Saturday, August 29, 2009
I'm sorry to start off a lovely Saturday with such things as fascism, but there is no other word for what just happened this week at Rep. Jim Moran's (D-VA) Town Hall meeting, held at South Lakes High School in Reston, VA. I want this video to go viral. You have to watch and hear it, to believe it:
I'd like to point out something: School Security Officer, Wesley Cheeks, Jr., said something that stood out as the true reason this protester's sign was forbidden. It had an unflattering picture of President Barack Obama on it.
Now if this picture had been a flattering photo of Obama, or a positive sign in support of Obama-care with his photo on it, I have no doubt that Officer Cheeks, Jr. would not have made an issue of it.
Anymore, I feel as though I'm living in a surreal world. "Not America Anymore?" Since when? Since November when President Obama was elected? Or since more and more people are rising up to protest what is happening to their country and their non-support of this administration's policies?
How quickly they have forgotten. This is what our country had to deal with during the past eight years when President Bush was in office. (Warning: some of these photos are graphic and/or highly offensive. But somehow they were okay because it was Bush and he was obviously a war criminal, blah, blah, blah. Notice that all of these signs have photos of Bush in them.)
From the wonderfully, supportive A.N.S.W.E.R. site:
Ah. Bush being compared to Hitler. Funny how leftists are blind to what truly defines fascism, which is what we're now seeing in the Obama administration.
The Loft accurately points out the hypocrisy. Vanity Fair portrayed President Bush as The Joker long before someone did it to Obama. The Village Voice and L.A. Weekly liked to portray President Bush as a blood-sucking vampire.
And remember the "assassination chic" that showed President Bush with a gun to his head? Gosh. Remember the outrage from the mainstream media? How they condemned such things? Oh, wait... (Mantilla Nod to the ever-brilliant Michelle Malkin. Bookmark her post: Crush the Obamedia Narrative: Look Who's 'Gripped By Insane Rage' images below are from that post.)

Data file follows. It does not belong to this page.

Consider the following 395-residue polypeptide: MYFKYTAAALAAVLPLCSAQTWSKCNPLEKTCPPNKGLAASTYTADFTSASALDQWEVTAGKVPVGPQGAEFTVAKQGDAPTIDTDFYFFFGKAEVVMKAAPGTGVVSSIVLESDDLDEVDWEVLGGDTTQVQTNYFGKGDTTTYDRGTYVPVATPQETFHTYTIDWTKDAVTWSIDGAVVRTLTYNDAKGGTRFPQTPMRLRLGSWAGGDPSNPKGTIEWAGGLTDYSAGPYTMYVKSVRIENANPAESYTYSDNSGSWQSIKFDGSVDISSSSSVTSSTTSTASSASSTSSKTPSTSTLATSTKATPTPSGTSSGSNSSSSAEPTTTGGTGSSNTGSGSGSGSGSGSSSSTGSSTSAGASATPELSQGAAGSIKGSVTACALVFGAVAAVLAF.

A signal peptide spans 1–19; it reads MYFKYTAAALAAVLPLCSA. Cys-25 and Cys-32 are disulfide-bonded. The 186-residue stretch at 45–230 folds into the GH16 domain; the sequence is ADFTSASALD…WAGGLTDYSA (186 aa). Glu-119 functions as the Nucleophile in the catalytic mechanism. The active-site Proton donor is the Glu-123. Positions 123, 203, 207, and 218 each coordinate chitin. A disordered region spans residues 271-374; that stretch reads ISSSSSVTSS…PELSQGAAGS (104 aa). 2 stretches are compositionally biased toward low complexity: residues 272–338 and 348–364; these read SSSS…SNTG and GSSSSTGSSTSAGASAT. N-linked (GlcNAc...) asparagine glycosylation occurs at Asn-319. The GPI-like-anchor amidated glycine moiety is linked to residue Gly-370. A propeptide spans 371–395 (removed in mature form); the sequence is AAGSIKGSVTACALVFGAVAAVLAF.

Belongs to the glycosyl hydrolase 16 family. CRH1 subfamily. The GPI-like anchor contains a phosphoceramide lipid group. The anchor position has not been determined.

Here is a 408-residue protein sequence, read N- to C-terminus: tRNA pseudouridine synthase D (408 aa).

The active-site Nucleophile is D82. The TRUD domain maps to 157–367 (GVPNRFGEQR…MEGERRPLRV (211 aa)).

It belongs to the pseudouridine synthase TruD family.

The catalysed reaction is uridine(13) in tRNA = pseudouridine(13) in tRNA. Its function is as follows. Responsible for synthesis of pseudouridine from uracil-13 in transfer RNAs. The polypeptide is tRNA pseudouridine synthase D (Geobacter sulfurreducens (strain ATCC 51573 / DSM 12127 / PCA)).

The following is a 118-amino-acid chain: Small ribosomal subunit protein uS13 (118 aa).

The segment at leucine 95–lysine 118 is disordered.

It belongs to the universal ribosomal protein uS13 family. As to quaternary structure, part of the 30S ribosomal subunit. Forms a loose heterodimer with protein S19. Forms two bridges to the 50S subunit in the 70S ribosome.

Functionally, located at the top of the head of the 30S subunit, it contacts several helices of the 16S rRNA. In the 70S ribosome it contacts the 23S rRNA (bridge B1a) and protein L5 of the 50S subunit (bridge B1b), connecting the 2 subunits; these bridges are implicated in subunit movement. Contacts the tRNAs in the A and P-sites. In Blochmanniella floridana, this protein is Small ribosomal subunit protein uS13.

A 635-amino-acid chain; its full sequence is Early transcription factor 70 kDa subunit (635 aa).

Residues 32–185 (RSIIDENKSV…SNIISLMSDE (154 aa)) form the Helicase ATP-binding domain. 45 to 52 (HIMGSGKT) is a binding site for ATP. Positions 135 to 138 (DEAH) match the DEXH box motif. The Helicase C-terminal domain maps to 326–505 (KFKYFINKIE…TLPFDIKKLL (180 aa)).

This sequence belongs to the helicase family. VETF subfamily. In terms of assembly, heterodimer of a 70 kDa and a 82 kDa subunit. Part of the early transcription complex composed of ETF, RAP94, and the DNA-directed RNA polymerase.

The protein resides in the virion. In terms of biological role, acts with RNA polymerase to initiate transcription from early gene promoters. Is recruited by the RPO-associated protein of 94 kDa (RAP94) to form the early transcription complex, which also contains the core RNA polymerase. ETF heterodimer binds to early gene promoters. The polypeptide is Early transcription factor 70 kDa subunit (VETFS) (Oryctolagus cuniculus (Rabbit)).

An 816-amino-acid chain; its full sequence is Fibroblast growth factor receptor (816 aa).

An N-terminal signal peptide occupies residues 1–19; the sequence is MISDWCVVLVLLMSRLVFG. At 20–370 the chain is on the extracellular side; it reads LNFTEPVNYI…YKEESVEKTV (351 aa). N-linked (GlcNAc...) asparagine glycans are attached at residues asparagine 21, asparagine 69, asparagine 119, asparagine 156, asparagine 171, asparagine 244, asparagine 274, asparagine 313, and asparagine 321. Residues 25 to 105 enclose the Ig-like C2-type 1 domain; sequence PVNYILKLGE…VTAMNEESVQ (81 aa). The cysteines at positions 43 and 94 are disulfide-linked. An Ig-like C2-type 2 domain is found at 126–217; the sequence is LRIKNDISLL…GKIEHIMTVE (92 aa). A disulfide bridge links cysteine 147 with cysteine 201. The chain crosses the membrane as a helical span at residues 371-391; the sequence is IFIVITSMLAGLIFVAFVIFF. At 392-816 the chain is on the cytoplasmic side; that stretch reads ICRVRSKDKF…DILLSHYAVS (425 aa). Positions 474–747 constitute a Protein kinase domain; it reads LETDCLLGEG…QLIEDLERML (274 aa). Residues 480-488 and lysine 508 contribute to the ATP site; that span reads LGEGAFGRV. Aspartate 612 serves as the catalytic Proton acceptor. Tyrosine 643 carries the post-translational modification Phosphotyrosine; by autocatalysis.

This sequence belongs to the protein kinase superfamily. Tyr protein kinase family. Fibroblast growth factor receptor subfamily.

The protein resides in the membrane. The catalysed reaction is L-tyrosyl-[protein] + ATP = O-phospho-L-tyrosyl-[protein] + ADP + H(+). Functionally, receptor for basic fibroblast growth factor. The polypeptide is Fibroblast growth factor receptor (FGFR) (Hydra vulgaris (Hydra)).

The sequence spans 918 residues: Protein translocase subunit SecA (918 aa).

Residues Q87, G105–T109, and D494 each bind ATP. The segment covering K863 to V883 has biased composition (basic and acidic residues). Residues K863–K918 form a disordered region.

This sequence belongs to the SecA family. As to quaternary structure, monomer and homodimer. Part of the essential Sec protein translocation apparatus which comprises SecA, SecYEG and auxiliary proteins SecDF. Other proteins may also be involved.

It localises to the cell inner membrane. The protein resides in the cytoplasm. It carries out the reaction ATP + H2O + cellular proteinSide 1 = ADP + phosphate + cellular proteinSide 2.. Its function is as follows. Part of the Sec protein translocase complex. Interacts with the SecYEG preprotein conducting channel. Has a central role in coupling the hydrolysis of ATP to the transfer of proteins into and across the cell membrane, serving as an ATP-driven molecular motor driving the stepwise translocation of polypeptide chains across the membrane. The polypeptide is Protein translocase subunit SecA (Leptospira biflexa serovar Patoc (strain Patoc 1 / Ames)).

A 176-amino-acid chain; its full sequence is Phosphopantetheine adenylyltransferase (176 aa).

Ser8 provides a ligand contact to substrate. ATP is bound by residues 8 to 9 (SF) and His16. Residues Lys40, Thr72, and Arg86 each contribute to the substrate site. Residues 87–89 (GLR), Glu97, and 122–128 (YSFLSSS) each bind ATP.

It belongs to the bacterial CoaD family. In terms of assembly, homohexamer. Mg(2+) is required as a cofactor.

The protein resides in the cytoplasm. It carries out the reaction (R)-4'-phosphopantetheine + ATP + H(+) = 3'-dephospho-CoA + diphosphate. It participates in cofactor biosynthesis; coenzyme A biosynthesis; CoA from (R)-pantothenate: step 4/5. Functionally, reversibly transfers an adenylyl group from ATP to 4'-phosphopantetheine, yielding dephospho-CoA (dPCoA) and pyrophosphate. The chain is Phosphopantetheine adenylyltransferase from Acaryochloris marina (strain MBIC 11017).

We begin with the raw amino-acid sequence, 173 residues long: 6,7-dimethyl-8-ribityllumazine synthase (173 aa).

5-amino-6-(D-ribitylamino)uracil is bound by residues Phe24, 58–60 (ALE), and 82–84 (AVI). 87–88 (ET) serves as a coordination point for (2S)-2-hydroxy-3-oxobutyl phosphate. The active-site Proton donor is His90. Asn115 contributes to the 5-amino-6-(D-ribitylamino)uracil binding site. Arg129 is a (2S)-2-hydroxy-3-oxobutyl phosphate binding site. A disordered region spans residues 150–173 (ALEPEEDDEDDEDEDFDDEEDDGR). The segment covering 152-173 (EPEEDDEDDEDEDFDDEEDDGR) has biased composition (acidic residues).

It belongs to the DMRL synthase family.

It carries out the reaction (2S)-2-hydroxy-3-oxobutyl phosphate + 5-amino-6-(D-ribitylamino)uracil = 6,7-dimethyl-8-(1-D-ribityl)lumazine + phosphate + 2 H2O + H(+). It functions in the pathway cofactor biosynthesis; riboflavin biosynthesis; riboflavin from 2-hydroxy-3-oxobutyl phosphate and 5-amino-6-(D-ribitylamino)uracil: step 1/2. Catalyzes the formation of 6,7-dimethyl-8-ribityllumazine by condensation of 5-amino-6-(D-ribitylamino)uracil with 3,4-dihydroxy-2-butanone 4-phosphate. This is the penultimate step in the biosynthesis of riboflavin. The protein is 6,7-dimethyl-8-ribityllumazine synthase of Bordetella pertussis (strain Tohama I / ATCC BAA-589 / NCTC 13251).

Gosh. I wonder if any of these protesters were told they had to put their sign down?
And finally, props have to be given to the unhinged Left. You taught us well. Now it's our turn. Deal with it.
Thursday, August 27, 2009
Is that a stellar lineup, or what?!! It's being held at Belmont College, in Belmont, North Carolina. The address brought back memories because years ago, I lived in Mt. Holly, North Carolina. I would love to attend but because of distance and time, cannot. Maybe you can? It certainly will be a memorable event, full of encouragement and support for Catholicism. If you do attend, send photos! Here are the details:
Date: October 8, 2009
Location: Hilton Charlotte Center City
222 East Third Street, Charlotte, NC 28202
(704) 377-1500 Fax: (704) 377-4143
For personalized service or to reserve your table, please contact Joan Bradley at 704-461-6009 or email her at firstname.lastname@example.org.
Here's a PDF with more information.
Monday, August 24, 2009
Friday, August 21, 2009
Elisabeth was a devout Catholic. She married a Catholic man, Felix Leseur, whom she discovered shortly before they married that he was no longer a practicing Catholic. Felix became a doctor, and eventually, an anti-clerical, atheist. Although he assured Elisabeth that he would not interfere with her faith, he ended up belittling it, even going so far as to try to destroy it.
Elisabeth was undaunted. She dutifully read a book he gave her, his intention being to draw her away from her faith. He was shocked to learn that she only found a lack of substance in the book and became even more devoted to Christianity. Their home soon had two libraries - his was full of book about atheism and hers was filled with the lives of the saints and the Catholic Church.
In 1912, at the age of 46, Elisabeth was diagnosed with breast cancer. During a conversation with Dr. Leseur about death, she said, "I am absolutely certain that when you return to God, you will not stop on the way because you never do things by halves.... You will some day become a priest." To this he responded: "Elizabeth, you know my sentiments. I've sworn hatred of God, I shall live in the hatred and I shall die in it."
After she died in 1914, Dr. Leseur discovered a note written to him in her papers. It said: "In 1905, I asked almighty God to send me sufficient sufferings to purchase your soul. On the day that I die, the price will have been paid. Greater love than this no woman has than she who lay down her life for her husband."